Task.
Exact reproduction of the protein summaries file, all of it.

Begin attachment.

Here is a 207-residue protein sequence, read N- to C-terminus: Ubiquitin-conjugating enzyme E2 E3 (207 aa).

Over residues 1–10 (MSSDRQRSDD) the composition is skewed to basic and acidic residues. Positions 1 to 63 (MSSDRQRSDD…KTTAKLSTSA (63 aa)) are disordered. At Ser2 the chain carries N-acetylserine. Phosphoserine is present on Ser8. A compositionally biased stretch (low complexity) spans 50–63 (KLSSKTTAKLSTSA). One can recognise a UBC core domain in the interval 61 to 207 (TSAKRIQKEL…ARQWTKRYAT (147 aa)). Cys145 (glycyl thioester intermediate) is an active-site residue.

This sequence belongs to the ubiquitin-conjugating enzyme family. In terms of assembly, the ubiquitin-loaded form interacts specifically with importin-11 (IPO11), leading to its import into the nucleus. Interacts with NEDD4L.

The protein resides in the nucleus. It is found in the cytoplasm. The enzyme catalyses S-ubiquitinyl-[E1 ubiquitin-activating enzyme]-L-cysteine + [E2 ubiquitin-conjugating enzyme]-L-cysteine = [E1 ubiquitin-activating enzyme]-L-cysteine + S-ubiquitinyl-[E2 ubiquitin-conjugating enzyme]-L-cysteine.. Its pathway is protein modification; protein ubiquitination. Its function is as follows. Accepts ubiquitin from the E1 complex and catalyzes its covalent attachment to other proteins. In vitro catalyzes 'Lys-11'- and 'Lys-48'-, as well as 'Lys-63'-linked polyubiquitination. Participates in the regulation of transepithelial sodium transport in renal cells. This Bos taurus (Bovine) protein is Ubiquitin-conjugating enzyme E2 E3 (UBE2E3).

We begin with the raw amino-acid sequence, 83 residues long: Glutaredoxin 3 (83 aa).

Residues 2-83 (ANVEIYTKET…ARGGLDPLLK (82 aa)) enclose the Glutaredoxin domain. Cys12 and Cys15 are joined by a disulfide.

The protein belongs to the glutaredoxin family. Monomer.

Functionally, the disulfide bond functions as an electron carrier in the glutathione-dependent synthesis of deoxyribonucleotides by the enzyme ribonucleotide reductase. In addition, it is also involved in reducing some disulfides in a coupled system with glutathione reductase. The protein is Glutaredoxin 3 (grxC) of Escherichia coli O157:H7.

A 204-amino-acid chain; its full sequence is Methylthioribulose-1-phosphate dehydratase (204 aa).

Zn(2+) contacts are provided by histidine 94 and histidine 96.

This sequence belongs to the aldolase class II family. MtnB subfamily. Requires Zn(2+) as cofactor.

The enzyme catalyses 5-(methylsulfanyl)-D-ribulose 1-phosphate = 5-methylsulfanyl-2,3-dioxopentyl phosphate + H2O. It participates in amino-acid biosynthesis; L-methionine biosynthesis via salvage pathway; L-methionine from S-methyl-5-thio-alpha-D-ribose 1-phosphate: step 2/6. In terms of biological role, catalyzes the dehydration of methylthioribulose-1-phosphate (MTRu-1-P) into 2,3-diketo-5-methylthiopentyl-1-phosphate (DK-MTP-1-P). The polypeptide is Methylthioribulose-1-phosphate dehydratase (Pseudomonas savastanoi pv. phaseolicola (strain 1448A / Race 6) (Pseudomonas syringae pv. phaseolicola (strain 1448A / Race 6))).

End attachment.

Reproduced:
Here is a 207-residue protein sequence, read N- to C-terminus: Ubiquitin-conjugating enzyme E2 E3 (207 aa).

Over residues 1–10 (MSSDRQRSDD) the composition is skewed to basic and acidic residues. Positions 1 to 63 (MSSDRQRSDD…KTTAKLSTSA (63 aa)) are disordered. At Ser2 the chain carries N-acetylserine. Phosphoserine is present on Ser8. A compositionally biased stretch (low complexity) spans 50–63 (KLSSKTTAKLSTSA). One can recognise a UBC core domain in the interval 61 to 207 (TSAKRIQKEL…ARQWTKRYAT (147 aa)). Cys145 (glycyl thioester intermediate) is an active-site residue.

This sequence belongs to the ubiquitin-conjugating enzyme family. In terms of assembly, the ubiquitin-loaded form interacts specifically with importin-11 (IPO11), leading to its import into the nucleus. Interacts with NEDD4L.

The protein resides in the nucleus. It is found in the cytoplasm. The enzyme catalyses S-ubiquitinyl-[E1 ubiquitin-activating enzyme]-L-cysteine + [E2 ubiquitin-conjugating enzyme]-L-cysteine = [E1 ubiquitin-activating enzyme]-L-cysteine + S-ubiquitinyl-[E2 ubiquitin-conjugating enzyme]-L-cysteine.. Its pathway is protein modification; protein ubiquitination. Its function is as follows. Accepts ubiquitin from the E1 complex and catalyzes its covalent attachment to other proteins. In vitro catalyzes 'Lys-11'- and 'Lys-48'-, as well as 'Lys-63'-linked polyubiquitination. Participates in the regulation of transepithelial sodium transport in renal cells. This Bos taurus (Bovine) protein is Ubiquitin-conjugating enzyme E2 E3 (UBE2E3).

We begin with the raw amino-acid sequence, 83 residues long: Glutaredoxin 3 (83 aa).

Residues 2-83 (ANVEIYTKET…ARGGLDPLLK (82 aa)) enclose the Glutaredoxin domain. Cys12 and Cys15 are joined by a disulfide.

The protein belongs to the glutaredoxin family. Monomer.

Functionally, the disulfide bond functions as an electron carrier in the glutathione-dependent synthesis of deoxyribonucleotides by the enzyme ribonucleotide reductase. In addition, it is also involved in reducing some disulfides in a coupled system with glutathione reductase. The protein is Glutaredoxin 3 (grxC) of Escherichia coli O157:H7.

A 204-amino-acid chain; its full sequence is Methylthioribulose-1-phosphate dehydratase (204 aa).

Zn(2+) contacts are provided by histidine 94 and histidine 96.

This sequence belongs to the aldolase class II family. MtnB subfamily. Requires Zn(2+) as cofactor.

The enzyme catalyses 5-(methylsulfanyl)-D-ribulose 1-phosphate = 5-methylsulfanyl-2,3-dioxopentyl phosphate + H2O. It participates in amino-acid biosynthesis; L-methionine biosynthesis via salvage pathway; L-methionine from S-methyl-5-thio-alpha-D-ribose 1-phosphate: step 2/6. In terms of biological role, catalyzes the dehydration of methylthioribulose-1-phosphate (MTRu-1-P) into 2,3-diketo-5-methylthiopentyl-1-phosphate (DK-MTP-1-P). The polypeptide is Methylthioribulose-1-phosphate dehydratase (Pseudomonas savastanoi pv. phaseolicola (strain 1448A / Race 6) (Pseudomonas syringae pv. phaseolicola (strain 1448A / Race 6))).